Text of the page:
Denmark Companies to Supply Nuclear Energy in Indonesia

by | May 19, 2023

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A potential nuclear power plant from Copenhagen Atomics

(Credit: Copenhagen Atomics)

Nuclear power developed in Denmark will help Indonesia produce low-emission ammonia that will go toward fertilizer and food production as part of an expansive partnership that highlights a growing focus on the clean energy source.

Danish companies Topsoe, Alfa Laval, Copenhagen Atomics, and Aalborg have agreed to generate the nuclear energy for ammonia produced by Pupuk Kaltim along with Pertamina New and Renewable Energy, which are both owned by Indonesia. The nuclear power plant will be capable of producing 1 gigawatt of energy and use 25 small modular reactors (SMR).

The facility will be powered by nuclear energy from Copenhagen Atomics, which has been involved in the international expansion to build and supply SMRs. The nuclear reactors are widely becoming seen as a key component for energy transitions, but concerns about safety, cost, and regulatory hurdles are making their implementation a slow process.

The operation is expected to reduce emissions by 1.7 million metric tons of carbon dioxide compared to traditional natural gas fertilizer production, the companies said. The facility will be located in Bontang and as part of the agreement will be operational for at least 50 years. It is expected to come online by 2028.

SMRs Show Potential in Energy Transitions

SMRs can produce up to 300 megawatts per unit and have a significantly smaller footprint than full-sized nuclear facilities, which enables them to fit into a smaller footprint. They can be prefabricated, according to the International Atomic Energy Agency (IAEA), and can be shipped and installed at a different site, making them more cost-effective. They also have simpler designs, the IAEA said, and can be safer relying on passive safety systems such as low power and operating pressure, meaning that no human interaction, external power, or force is needed to shut them down.

They require refueling every three to seven years, according to the IAEA, compared with one to two years for traditional power plants, with some being able to last up to 30 years without refueling. There were more than commercial 70 SMR projects in development as of 2021, the IAEA said.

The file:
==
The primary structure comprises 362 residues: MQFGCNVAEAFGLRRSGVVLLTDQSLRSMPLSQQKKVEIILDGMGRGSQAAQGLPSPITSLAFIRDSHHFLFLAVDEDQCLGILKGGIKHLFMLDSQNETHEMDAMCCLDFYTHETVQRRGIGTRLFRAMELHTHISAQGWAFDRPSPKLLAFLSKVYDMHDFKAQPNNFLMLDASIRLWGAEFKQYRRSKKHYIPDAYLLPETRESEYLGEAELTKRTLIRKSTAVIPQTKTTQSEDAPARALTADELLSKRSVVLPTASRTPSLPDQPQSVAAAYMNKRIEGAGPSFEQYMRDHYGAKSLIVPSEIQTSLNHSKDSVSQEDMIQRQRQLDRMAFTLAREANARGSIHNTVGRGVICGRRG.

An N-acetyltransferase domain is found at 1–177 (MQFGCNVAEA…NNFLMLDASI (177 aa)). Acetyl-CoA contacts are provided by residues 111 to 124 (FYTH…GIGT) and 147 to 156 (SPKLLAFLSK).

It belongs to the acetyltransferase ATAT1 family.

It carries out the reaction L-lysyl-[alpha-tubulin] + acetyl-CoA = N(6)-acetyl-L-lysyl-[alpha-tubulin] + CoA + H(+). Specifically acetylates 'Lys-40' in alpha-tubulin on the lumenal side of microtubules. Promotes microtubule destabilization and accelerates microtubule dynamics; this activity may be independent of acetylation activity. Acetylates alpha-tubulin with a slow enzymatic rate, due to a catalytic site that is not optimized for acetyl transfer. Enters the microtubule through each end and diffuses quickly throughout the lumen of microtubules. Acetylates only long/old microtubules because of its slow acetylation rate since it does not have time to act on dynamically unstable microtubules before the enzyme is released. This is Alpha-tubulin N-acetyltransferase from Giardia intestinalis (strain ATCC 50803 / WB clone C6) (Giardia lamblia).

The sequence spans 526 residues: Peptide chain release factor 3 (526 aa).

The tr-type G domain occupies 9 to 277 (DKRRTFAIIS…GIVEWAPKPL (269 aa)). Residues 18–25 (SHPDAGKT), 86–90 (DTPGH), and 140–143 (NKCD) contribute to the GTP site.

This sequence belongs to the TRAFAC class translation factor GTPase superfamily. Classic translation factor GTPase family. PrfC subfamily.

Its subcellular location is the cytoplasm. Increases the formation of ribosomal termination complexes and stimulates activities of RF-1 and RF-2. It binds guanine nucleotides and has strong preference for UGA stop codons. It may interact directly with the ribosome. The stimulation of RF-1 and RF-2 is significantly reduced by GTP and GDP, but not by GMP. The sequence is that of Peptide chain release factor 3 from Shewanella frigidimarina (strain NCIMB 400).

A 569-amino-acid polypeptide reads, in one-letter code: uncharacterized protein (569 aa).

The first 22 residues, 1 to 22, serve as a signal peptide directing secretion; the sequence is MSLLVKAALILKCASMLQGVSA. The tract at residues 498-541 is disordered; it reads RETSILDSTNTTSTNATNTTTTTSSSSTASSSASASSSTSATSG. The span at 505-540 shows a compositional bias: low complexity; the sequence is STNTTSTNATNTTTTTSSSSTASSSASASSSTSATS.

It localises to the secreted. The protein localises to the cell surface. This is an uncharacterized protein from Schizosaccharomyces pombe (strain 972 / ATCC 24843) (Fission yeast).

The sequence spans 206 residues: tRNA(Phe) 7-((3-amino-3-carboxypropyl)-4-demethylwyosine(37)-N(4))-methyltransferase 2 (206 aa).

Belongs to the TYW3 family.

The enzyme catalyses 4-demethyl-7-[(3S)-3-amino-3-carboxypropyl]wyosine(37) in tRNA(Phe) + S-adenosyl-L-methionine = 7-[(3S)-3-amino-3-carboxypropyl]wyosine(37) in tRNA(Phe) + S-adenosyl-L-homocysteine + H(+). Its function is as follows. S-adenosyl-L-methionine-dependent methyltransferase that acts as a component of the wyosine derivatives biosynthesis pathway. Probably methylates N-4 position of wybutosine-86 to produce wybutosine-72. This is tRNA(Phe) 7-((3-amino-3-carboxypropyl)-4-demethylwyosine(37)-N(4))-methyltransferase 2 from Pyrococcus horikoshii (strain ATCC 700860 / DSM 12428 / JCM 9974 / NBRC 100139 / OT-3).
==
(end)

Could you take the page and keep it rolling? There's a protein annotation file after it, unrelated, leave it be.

In the United States, the Department of Energy recently distributed millions of dollars for nuclear projects that focus on microreactor design, hydrogen production, and regulatory issues. Westinghouse Electric Company also unveiled an SMR that it hopes to have the design and certification of the unit completed by 2027.

Project Significant in Nuclear Power Advancement

The Indonesian project is expected to cost around $4 billion, according to the Danish companies. It will be among the first to use Copenhagen Atomics’ modular molten salt thorium reactors.

Topsoe will supply a newly developed electrolysis cell technology to the facility, in addition to ammonia synthesis. The technology, called SOEC, will make the production of hydrogen more efficient and cost-effective, the company said.

Alfa Laval will supply heat exchangers to the plant to optimize energy and desalination to produce pure water for the electrolysis process. Aalborg is designing thermal energy storage systems, using molten salt-based steam boilers needed to integrate energy production from the SMRs with electricity and waste heat from turbines.

The companies said the ammonia from the plant also can potentially produce a carbon-free marine fuel, which could help with net-zero goals in the shipping industry, especially with Indonesia being on major trade routes. They said the low-emission ammonia produced could also help lower agriculture emissions from more sustainable fertilizers, and that plus the cleaner fuel production could lead to demand for similar facilities in other locations.

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